It’s Hot! Heat Related Illness Prevention


Beach people are total wimps when it comes to the heat.  Anything over 85 degrees is like an oven to us, but we’ve had some really hot weather lately.  Our club runs a “camp” that the kids attend for two hours for four days to help them get back into the swing of things after being on break.  The field they use seems to have its own weather system and it’s been scorching there the last few days.  (You can see the ocean in the background, but it sure doesn’t feel like you’re at the beach!) Even though the camp is in the late afternoon, temperatures have been in the 90s.  I know that this is nothing compared to people who live inland in California or in most other places across the country, but hey, we’re spoiled!


Watching the kids play in the heat made me wonder about the dangers of playing when its so hot.  My trusty water bottles weren’t doing the job (each kid had to have three bottles!) and I made sure that the kids hydrated before going out to the field, but I wanted to know more information about playing in the heat.  Here’s what I found…

Heat Related Illnesses (heat cramps, heat exhaustion and heat stroke) can be very dangerous (or even fatal) for our children.  Yikes!

Symptoms of Impending Heat Illness (From this article by Susan Yeargin PhD)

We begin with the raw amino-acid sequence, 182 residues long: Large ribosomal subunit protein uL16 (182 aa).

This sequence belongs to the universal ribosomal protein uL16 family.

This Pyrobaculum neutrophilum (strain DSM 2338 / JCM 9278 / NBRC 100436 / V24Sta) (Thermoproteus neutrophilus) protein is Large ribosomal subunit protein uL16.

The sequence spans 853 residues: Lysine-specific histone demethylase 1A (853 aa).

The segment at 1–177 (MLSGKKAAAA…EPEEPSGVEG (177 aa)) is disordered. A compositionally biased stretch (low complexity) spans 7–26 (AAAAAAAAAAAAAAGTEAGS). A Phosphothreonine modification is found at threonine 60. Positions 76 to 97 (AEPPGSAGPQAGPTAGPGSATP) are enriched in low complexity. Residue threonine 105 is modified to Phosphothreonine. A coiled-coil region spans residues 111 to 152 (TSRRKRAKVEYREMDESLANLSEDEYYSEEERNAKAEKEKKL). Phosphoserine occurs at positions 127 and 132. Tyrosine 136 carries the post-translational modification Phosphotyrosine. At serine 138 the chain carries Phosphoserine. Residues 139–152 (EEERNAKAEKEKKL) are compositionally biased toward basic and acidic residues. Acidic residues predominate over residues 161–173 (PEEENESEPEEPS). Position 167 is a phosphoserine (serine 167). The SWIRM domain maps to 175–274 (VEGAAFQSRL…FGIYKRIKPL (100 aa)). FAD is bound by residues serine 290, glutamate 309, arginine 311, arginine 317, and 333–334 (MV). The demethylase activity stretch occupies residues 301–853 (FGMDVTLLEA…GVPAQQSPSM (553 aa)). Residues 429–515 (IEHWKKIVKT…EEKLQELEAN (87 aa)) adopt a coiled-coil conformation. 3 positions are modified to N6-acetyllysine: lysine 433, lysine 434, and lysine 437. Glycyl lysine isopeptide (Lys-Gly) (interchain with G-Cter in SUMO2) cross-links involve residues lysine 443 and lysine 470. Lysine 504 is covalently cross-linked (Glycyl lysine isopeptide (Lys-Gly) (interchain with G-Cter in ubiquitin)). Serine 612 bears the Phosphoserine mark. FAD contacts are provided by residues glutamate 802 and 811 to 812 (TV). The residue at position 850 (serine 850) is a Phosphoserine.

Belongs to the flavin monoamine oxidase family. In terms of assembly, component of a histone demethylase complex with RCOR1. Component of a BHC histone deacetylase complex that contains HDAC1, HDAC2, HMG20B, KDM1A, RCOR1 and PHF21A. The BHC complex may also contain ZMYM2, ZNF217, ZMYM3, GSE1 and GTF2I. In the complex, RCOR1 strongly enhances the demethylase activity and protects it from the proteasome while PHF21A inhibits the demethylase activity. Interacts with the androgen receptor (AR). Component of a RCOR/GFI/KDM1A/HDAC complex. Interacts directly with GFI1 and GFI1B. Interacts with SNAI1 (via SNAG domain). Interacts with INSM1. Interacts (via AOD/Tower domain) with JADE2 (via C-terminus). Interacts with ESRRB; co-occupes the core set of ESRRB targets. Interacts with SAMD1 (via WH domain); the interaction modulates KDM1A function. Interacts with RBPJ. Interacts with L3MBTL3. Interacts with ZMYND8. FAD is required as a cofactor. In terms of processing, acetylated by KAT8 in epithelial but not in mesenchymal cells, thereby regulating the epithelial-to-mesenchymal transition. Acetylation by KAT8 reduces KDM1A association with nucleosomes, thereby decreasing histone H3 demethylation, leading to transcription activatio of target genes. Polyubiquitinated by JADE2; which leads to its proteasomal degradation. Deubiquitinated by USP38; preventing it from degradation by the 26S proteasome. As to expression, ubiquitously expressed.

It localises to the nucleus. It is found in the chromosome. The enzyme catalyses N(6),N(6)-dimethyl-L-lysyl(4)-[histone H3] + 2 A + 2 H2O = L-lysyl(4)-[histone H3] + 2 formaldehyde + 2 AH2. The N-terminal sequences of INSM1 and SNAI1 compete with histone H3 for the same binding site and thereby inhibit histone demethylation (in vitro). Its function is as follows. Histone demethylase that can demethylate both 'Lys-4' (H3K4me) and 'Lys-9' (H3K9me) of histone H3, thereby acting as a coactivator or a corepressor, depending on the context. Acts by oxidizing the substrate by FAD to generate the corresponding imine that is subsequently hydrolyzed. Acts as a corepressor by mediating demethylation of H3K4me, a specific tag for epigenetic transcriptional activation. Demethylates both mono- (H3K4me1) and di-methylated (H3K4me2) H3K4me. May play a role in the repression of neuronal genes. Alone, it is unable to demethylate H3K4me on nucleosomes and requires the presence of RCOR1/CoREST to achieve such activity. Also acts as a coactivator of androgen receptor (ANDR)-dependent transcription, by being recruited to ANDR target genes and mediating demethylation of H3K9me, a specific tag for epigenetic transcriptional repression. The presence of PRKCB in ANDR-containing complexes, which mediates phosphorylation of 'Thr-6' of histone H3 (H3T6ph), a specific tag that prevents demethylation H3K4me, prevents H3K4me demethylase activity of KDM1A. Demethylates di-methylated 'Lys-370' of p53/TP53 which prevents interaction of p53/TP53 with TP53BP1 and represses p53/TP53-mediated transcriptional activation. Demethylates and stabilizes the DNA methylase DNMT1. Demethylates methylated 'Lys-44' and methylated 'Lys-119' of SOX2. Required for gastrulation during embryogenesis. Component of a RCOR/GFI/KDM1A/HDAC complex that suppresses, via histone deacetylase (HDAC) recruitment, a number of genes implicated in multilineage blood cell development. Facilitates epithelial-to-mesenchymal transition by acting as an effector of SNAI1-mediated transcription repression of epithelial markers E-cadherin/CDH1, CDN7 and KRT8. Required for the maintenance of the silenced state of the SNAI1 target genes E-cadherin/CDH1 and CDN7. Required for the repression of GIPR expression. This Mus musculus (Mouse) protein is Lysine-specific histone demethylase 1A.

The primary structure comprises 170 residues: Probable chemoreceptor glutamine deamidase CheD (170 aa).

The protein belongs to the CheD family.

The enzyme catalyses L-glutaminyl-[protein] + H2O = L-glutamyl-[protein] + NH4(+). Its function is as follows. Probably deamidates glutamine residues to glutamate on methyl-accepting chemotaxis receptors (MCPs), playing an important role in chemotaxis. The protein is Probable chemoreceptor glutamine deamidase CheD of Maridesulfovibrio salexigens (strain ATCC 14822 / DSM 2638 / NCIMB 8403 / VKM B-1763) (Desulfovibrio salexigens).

• Weakness
  • Chills
  • Goose pimples on chest and upper arms
  • Nausea
  • Headache
  • Faintness
  • Disorientation
  • Muscle Cramping
  • Reduced sweating

Any of these symptoms can lead to heat related illness.  Here’s some strategies to help:

  • Move the child to a cool place
  • Have child drink a sports drink to replace electrolytes
  • Place ice behind child’s head
  • Eat food with added salt (not salt tablets)
  • Call for medical attention if there is no improvement

Here’s an interesting article about sports drinks from Mom’s Team.  As with nutrition, as parents of competitive athletes we need to remember that our children have different needs than the child playing in the backyard.  Just drinking water may not be enough.

I also found an iPhone app called iHydrate that calculates the heat index at your location and provides the heat illness risk.

Hydrate your kids and keep them safe out there!!  When my kids play games in the heat, I bring frozen small towels in my cooler to wrap around their necks during any break.

Any other tips you have for beating the heat?


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